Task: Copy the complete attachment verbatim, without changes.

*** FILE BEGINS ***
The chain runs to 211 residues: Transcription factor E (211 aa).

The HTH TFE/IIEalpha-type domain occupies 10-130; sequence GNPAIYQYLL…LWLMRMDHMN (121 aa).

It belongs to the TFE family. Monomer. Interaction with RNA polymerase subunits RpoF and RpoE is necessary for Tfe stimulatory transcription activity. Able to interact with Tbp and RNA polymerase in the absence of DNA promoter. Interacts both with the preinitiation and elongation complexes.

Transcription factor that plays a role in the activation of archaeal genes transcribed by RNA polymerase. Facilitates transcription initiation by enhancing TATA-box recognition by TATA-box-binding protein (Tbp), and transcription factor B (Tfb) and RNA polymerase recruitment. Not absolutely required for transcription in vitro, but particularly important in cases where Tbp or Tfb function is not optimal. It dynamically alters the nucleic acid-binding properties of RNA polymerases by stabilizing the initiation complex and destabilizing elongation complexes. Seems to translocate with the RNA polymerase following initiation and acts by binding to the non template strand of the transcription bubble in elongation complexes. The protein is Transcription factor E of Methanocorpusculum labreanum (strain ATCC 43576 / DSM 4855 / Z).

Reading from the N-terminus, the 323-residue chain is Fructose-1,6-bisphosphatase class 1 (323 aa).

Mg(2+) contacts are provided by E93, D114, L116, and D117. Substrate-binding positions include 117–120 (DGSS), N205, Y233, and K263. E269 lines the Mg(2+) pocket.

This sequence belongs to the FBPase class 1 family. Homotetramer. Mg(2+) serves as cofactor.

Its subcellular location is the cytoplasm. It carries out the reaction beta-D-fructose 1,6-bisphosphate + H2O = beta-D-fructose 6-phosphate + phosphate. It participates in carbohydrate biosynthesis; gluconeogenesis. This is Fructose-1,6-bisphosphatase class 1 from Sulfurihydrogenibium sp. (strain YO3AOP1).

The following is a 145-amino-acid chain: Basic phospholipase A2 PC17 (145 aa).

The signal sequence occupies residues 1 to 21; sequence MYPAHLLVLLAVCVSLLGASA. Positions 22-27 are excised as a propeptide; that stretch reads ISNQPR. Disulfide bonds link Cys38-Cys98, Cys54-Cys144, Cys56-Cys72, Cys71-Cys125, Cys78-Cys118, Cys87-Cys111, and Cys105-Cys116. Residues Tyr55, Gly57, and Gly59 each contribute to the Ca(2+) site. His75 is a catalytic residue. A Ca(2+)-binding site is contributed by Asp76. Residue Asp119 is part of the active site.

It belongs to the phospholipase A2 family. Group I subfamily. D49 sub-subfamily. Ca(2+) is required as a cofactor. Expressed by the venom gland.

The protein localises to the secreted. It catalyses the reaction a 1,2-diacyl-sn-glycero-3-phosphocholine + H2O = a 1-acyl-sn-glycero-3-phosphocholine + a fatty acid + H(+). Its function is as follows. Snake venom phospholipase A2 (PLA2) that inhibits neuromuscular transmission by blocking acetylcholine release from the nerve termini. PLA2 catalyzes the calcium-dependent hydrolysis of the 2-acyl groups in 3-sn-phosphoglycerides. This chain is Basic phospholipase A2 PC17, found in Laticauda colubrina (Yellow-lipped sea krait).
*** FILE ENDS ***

The chain runs to 211 residues: Transcription factor E (211 aa).

The HTH TFE/IIEalpha-type domain occupies 10-130; sequence GNPAIYQYLL…LWLMRMDHMN (121 aa).

It belongs to the TFE family. Monomer. Interaction with RNA polymerase subunits RpoF and RpoE is necessary for Tfe stimulatory transcription activity. Able to interact with Tbp and RNA polymerase in the absence of DNA promoter. Interacts both with the preinitiation and elongation complexes.

Transcription factor that plays a role in the activation of archaeal genes transcribed by RNA polymerase. Facilitates transcription initiation by enhancing TATA-box recognition by TATA-box-binding protein (Tbp), and transcription factor B (Tfb) and RNA polymerase recruitment. Not absolutely required for transcription in vitro, but particularly important in cases where Tbp or Tfb function is not optimal. It dynamically alters the nucleic acid-binding properties of RNA polymerases by stabilizing the initiation complex and destabilizing elongation complexes. Seems to translocate with the RNA polymerase following initiation and acts by binding to the non template strand of the transcription bubble in elongation complexes. The protein is Transcription factor E of Methanocorpusculum labreanum (strain ATCC 43576 / DSM 4855 / Z).

Reading from the N-terminus, the 323-residue chain is Fructose-1,6-bisphosphatase class 1 (323 aa).

Mg(2+) contacts are provided by E93, D114, L116, and D117. Substrate-binding positions include 117–120 (DGSS), N205, Y233, and K263. E269 lines the Mg(2+) pocket.

This sequence belongs to the FBPase class 1 family. Homotetramer. Mg(2+) serves as cofactor.

Its subcellular location is the cytoplasm. It carries out the reaction beta-D-fructose 1,6-bisphosphate + H2O = beta-D-fructose 6-phosphate + phosphate. It participates in carbohydrate biosynthesis; gluconeogenesis. This is Fructose-1,6-bisphosphatase class 1 from Sulfurihydrogenibium sp. (strain YO3AOP1).

The following is a 145-amino-acid chain: Basic phospholipase A2 PC17 (145 aa).

The signal sequence occupies residues 1 to 21; sequence MYPAHLLVLLAVCVSLLGASA. Positions 22-27 are excised as a propeptide; that stretch reads ISNQPR. Disulfide bonds link Cys38-Cys98, Cys54-Cys144, Cys56-Cys72, Cys71-Cys125, Cys78-Cys118, Cys87-Cys111, and Cys105-Cys116. Residues Tyr55, Gly57, and Gly59 each contribute to the Ca(2+) site. His75 is a catalytic residue. A Ca(2+)-binding site is contributed by Asp76. Residue Asp119 is part of the active site.

It belongs to the phospholipase A2 family. Group I subfamily. D49 sub-subfamily. Ca(2+) is required as a cofactor. Expressed by the venom gland.

The protein localises to the secreted. It catalyses the reaction a 1,2-diacyl-sn-glycero-3-phosphocholine + H2O = a 1-acyl-sn-glycero-3-phosphocholine + a fatty acid + H(+). Its function is as follows. Snake venom phospholipase A2 (PLA2) that inhibits neuromuscular transmission by blocking acetylcholine release from the nerve termini. PLA2 catalyzes the calcium-dependent hydrolysis of the 2-acyl groups in 3-sn-phosphoglycerides. This chain is Basic phospholipase A2 PC17, found in Laticauda colubrina (Yellow-lipped sea krait).